History tells of a Meracydian nation comprised of a multitude of races, the foundations of which were built on the worship of a single deity. The "Goddess," as she was simply known, graced the souls of her worshipers with perfect equilibrium, binding their disparate societies in gilded chains of harmony.Official description
Sophia was created near the end of the Third Astral Era by the collective faith of the numerous races of a Meracydian nation to repel invaders from the Allagan Empire. Though powerful, Sophia was captured and imprisoned with the other members of the Warring Triad in Azys Lla, where advanced Allagan technology drains her power while keeping her physical form intact. After the Allagan Empire fell, the Warring Triad remained in suspended animation for centuries until the actions of Archbishop Thordan VII weakened their seals with Sophia being the second to nearly escape imprisonment after Sephirot's defeat.
Creation and developmentEdit
Sophia, like Sephirot and Zurvan, are based on their Final Fantasy VI counterparts. Sophia is inspired by the Goddess. Her name is taken from the working name she was initially given before simply being called Goddess in Final Fantasy VI.
Like Sephirot, a rearranged version of "Battle to the Death" from Final Fantasy VI plays in the first phase of the battle against Sophia. A new song called "Equilibrium" plays during Sophia's second phase (when she uses her signature attack, The Scales of Wisdom), unique to her.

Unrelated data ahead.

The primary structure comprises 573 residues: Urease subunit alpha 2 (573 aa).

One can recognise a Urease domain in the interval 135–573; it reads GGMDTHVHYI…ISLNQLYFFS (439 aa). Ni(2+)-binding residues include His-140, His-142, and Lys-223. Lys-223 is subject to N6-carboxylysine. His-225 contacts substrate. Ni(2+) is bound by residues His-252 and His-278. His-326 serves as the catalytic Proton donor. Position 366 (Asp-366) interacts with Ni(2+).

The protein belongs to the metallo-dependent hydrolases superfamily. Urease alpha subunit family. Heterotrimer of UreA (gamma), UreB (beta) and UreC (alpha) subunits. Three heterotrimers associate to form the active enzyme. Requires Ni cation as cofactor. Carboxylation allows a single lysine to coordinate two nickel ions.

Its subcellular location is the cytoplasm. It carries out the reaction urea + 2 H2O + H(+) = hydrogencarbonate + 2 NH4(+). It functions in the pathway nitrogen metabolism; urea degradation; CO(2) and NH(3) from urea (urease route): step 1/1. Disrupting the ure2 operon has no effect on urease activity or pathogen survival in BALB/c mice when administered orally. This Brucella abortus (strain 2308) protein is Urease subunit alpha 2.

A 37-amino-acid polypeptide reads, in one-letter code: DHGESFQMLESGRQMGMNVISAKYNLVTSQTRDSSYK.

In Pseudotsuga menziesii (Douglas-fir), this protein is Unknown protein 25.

In the original concept artwork for Final Fantasy VI by Tetsuya Nomura, the Warring Triad are named beyond their basic titles. Goddess is named Sophia. Sophia, Greek for wisdom, is a central idea in Hellenistic philosophy and religion, particularly Gnostic Christianity (which much of Sophia's concept, dialogue and "flavor", such as ability names, further reference), Platonism, Orthodox Christianity, Esoteric Christianity, as well as Christian mysticism, and is commonly represented as a goddess.
In Gnosticism, Sophia is an Aeon who created the Demiurge which in turn created the material world.
Megami (女神) means "goddess" in Japanese. From two kanji: 女 (onna, woman) and 神 (kami, god).